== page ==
Diamondbacks starter Wade Miley finished a close second in NL Rookie of the Year voting last season, but he may be more well-known in the team’s clubhouse for his love of lottery tickets. In Steve Gilbert’s column for MLB.com, he describes how Miley and mental skills coach Peter Crone would sit together and scratch off lottery tickets every Sunday.
Crone and reliever J.J. Putz discussed pranking Miley and came up with a scheme involving the lottery tickets. From Gilbert’s article:
Fellow reliever Will Harris picked up a fake lottery ticket from Spencer’s and they mixed it in with the real ones last Sunday.
“I thought I won $10,000,” Miley said.
As he jumped around high-fiving his teammates in the trainer’s room, Crone brought him back down to earth.
“You know there’s a lot of people in here right now for no reason,” Crone told him.
It was then Miley realized he had been pranked. To make matters worse, the team sent the video to MLB Network’s Intentional Talk, and it aired this past week.
“They set me up,” Miley said. “The whole world knows now.”
As for his efforts on the field, Miley at least is following up his great rookie campaign with a solid sophomore season, posting a 3.63 ERA in 148.2 innings over 24 starts. That will surely help relieve any lottery-related embarrassment.
A brutal couple of updates on the night of Jose Fernandez’s death from Jeff Passan of Yahoo and from Andre Fernandez of the Miami Herald.
Passan reports on the leadup to the fateful boat trip. About how a friend of one of the other men killed on the boat had pleaded with him not to go out in the dark. Then there’s this:
After Saturday’s game, Fernandez had asked a number of teammates to join him on the boat. One by one, they declined.
Marcell Ozuna was one of them. Andre Fernandez of the Miami Herald reports:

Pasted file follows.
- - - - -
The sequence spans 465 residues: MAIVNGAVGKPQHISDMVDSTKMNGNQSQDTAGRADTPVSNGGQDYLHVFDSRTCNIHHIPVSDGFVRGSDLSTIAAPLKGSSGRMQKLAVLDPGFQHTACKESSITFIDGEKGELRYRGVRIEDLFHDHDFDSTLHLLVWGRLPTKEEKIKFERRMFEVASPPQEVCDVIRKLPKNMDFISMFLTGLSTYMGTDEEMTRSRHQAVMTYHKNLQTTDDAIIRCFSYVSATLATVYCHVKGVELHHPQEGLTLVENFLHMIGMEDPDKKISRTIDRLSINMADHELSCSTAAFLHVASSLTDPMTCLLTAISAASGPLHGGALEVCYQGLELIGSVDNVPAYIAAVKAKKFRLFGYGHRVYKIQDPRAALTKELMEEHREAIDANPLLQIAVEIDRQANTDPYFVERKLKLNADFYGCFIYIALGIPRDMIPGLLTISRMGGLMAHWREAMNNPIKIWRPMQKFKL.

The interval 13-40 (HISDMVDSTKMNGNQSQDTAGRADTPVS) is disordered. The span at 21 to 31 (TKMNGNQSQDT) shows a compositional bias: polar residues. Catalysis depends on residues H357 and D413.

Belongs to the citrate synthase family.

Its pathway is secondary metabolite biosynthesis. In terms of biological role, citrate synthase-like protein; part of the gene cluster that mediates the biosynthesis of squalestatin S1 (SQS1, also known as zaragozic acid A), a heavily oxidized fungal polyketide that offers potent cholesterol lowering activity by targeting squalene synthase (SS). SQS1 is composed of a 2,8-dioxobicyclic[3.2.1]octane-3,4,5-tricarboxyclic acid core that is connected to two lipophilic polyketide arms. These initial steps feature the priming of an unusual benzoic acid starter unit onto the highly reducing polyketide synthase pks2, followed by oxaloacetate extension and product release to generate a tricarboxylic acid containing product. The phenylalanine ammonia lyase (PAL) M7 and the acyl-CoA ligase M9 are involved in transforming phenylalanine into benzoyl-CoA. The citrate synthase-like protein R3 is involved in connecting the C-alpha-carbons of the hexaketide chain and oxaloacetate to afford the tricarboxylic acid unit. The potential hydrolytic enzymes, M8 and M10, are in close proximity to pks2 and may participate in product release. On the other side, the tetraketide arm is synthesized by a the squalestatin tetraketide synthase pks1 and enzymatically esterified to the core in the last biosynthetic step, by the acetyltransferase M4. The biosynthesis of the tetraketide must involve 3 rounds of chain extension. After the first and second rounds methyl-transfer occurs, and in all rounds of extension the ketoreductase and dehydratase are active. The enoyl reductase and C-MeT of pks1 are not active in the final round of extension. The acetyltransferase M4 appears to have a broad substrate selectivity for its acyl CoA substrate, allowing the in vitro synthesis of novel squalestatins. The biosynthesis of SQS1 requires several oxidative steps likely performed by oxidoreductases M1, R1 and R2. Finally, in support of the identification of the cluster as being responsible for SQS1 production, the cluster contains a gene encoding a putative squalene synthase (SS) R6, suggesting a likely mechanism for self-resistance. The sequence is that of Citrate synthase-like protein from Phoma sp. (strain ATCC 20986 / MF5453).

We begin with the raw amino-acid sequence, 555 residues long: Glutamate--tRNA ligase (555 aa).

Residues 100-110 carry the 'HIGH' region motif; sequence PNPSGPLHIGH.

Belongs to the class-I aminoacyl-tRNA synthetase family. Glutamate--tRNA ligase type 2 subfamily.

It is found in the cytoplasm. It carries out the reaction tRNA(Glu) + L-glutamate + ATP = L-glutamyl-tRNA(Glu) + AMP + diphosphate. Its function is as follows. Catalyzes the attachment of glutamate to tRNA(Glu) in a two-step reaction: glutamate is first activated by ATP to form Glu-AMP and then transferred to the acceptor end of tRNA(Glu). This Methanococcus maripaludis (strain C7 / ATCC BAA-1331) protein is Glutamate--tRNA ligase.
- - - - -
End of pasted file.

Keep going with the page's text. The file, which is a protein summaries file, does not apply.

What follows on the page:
Following Monday’s game, Ozuna said he turned down an invitation from Fernandez after Saturday night’s game to go out with him and join him for a spin on his boat . . . “That night I told him, ‘Don’t go out,’” Ozuna said. “Everybody knew he was crazy about that boat and loved being out on the water. I told him I couldn’t go out that night because I had the kids and my wife waiting for me.
Losing a friend and teammate under such circumstances is brutal enough. Adding on survivor’s guilt would be close to impossible to bear.
David Ortiz has used Derek Jeter’s Player’s Tribune as his personal podium all year as he says goodbye to the Major Leagues. He continues that today, on the eve of his final series against the Yankees.
In it Ortiz talks about what playing the Yankees meant to him over the course of his career. About how the fan hate was real but something he embraced. About how the series back in the days of Jeter and Pettitte and Mariano and Mussina were “wars.” He also talks about how the Yankees were basically everything when he was growing up in the Dominican Republic. The only caps and shirts you saw were Yankees shirts and how they were about the only team you could see on TV there. As such, coming to Boston and then playing against the Yankees was a big, big deal.
Ortiz says “[s]ome players are born to be Yankees, you know what I’m saying? I was born to play against the Yankees.”
And he’ll get to do it only three more times.